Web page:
The status codes were created to give the consumer an overall status of the final state of the request.

It means we need to be carefull when choosing status codes to represend this state of the requisitions, it need to reflect exaclty what happened and the end result.
  • GET /accounts/123456 (and there is no matching record) response: HTTP status 200 (ok) with a body saying it's not found
  • GET /accounts/123456 (and there is no matching record) response: HTTP status 404 (not found)
If you are getting a resource as the example below, and there is no matching record, it should return 404, because it was not found. If you are returning a 200(ok) with a message in the body saying "Not found", you are doing it wrong, the status code says "ok" but the message says "not found", it's completely redundant.

Status codes will also help to give more clarity on the responses of your API. In many cases consumers only have to parse the status code to know exactly what happened, much simpler than parse responses with big strings.

HTTP status codes

Here are some of the most used, in my humble opinion :)

2xx - Success4xx / 5xx - Error3xx - Redirection
200 OK400 Bad Request301 Moved
201 Created401 Unauthorized302 Found
203 Partial Information402 Payment Required304 Not Modified
204 No response403 Forbidden
404 Not Found
500 Internal Server Error
503 Service Unavailable

Ignoring caching

It is easy to ignore the caching by including a header "Cache-control: no-cache" in responses of your API calls.

HTTP defines a powerful caching mechanism that include ETag, If-Modified-Since header, and 304 Not Modified response code.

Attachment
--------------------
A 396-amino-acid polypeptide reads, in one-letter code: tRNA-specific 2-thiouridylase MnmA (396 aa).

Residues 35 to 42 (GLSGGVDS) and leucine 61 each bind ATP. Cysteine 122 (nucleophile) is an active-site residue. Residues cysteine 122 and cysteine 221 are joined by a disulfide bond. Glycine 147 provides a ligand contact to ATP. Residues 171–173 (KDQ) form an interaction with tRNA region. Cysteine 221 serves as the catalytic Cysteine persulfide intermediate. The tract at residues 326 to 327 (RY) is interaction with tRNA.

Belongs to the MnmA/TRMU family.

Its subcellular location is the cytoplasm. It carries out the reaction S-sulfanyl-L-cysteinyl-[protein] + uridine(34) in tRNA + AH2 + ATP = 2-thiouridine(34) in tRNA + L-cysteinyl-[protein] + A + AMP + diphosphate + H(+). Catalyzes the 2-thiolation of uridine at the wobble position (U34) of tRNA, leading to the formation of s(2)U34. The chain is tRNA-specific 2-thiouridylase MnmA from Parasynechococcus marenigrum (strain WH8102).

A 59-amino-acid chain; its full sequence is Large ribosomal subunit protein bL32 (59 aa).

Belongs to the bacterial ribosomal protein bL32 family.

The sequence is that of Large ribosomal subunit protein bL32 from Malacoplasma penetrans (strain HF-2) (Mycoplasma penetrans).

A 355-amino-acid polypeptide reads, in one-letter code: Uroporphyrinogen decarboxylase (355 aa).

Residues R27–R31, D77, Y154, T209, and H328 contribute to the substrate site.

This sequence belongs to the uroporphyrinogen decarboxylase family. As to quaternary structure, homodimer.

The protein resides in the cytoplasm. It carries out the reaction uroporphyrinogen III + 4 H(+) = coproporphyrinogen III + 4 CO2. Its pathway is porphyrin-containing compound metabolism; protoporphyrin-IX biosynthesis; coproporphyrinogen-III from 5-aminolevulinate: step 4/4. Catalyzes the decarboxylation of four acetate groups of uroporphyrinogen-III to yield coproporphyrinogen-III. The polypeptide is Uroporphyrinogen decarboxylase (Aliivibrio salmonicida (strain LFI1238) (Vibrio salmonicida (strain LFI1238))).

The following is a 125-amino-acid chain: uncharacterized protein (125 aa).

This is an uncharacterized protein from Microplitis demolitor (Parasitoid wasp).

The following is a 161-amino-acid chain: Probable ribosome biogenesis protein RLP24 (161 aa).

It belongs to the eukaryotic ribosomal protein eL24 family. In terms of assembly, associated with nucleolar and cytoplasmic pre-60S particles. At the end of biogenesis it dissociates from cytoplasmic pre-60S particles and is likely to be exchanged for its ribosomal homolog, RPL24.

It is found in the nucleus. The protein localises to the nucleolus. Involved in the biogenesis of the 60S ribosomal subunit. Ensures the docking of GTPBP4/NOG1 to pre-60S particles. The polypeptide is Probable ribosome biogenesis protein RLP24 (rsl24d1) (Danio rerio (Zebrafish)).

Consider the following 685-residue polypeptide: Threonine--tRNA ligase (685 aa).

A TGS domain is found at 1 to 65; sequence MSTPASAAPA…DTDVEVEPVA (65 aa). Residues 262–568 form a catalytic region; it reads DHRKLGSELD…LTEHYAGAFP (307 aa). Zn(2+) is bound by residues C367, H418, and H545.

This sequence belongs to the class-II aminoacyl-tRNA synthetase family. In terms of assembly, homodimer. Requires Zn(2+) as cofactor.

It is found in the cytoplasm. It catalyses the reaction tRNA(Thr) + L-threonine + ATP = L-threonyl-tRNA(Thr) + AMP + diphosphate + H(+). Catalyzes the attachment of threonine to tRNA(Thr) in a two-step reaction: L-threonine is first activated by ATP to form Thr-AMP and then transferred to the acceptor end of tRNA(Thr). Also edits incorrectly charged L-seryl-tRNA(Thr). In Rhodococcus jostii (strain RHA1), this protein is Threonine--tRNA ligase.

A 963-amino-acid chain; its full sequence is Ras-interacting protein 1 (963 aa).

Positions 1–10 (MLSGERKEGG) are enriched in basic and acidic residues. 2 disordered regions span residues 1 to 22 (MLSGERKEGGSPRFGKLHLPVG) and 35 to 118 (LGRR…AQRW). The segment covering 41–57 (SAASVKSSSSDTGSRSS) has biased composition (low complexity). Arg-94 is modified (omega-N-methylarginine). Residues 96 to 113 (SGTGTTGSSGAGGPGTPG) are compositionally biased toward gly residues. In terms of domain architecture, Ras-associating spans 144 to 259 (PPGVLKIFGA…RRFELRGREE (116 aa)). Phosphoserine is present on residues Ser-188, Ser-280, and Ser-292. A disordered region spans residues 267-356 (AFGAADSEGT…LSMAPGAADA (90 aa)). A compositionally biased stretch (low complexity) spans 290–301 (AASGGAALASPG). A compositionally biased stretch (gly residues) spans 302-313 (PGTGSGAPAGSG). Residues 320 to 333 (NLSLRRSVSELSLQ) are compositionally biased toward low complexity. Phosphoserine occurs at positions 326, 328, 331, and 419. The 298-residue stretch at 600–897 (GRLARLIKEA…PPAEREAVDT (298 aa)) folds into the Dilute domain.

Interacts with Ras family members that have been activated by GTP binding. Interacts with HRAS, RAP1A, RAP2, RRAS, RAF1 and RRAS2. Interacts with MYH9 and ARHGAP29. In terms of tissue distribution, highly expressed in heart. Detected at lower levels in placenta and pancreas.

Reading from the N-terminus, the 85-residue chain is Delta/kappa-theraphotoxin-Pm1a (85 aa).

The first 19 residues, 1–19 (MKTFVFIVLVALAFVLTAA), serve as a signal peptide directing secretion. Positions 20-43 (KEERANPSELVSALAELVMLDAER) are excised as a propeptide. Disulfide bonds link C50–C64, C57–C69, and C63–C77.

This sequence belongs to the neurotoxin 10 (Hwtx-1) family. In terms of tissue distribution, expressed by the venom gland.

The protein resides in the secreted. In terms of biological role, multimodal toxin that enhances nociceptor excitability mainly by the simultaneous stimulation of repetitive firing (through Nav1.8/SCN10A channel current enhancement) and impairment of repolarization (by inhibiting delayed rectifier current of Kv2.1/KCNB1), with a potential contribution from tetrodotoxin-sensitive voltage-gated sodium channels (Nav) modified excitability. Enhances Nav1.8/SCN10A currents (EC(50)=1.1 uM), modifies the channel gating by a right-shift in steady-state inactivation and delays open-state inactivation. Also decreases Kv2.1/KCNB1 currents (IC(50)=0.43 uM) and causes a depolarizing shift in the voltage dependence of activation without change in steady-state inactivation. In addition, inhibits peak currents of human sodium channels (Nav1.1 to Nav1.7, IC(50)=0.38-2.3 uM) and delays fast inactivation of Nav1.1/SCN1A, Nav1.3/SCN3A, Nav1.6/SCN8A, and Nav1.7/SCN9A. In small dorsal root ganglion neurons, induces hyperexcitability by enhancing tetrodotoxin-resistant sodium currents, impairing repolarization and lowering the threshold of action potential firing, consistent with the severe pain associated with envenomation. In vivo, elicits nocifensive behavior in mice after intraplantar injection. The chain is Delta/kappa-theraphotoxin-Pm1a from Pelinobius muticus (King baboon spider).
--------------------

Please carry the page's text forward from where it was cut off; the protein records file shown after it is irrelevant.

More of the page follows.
They allow your clients and servers to negotiate always a fresh copy of the resource and through caching or proxy servers increase you application's scalability and performance.

Ignoring hypermedia

If your API calls send representations that do not contain any links, you are most likely breaking the REST principle called HATEOAS.

Hypermedia is the concept of linking resources together allowing applications to move from one state to another by following links.

If you ignore hypermedia, it is likely that URIs must be created at the client-side by using some hard-coded knowledge.


Client interacts with a application through hypermedia provided dynamically the API

Current state of the application is defined by your data and the links on your payloads.

Client must have a generic understanding of hypermedia.

Allows the server functionality to evolve independently.

Interaction is driven by hypermedia, rather than out-of-band information.


In the example below we have a resource called "account" which has 100.00 on it.

    "accounts": [
            "accountNumber": "4502278",
            "balance": 100.00,
            "links": [
              {"rel": "deposit", href: "/account/4502278/deposit"},
              {"rel": "withdraw", href: "/account/4502278/withdraw"},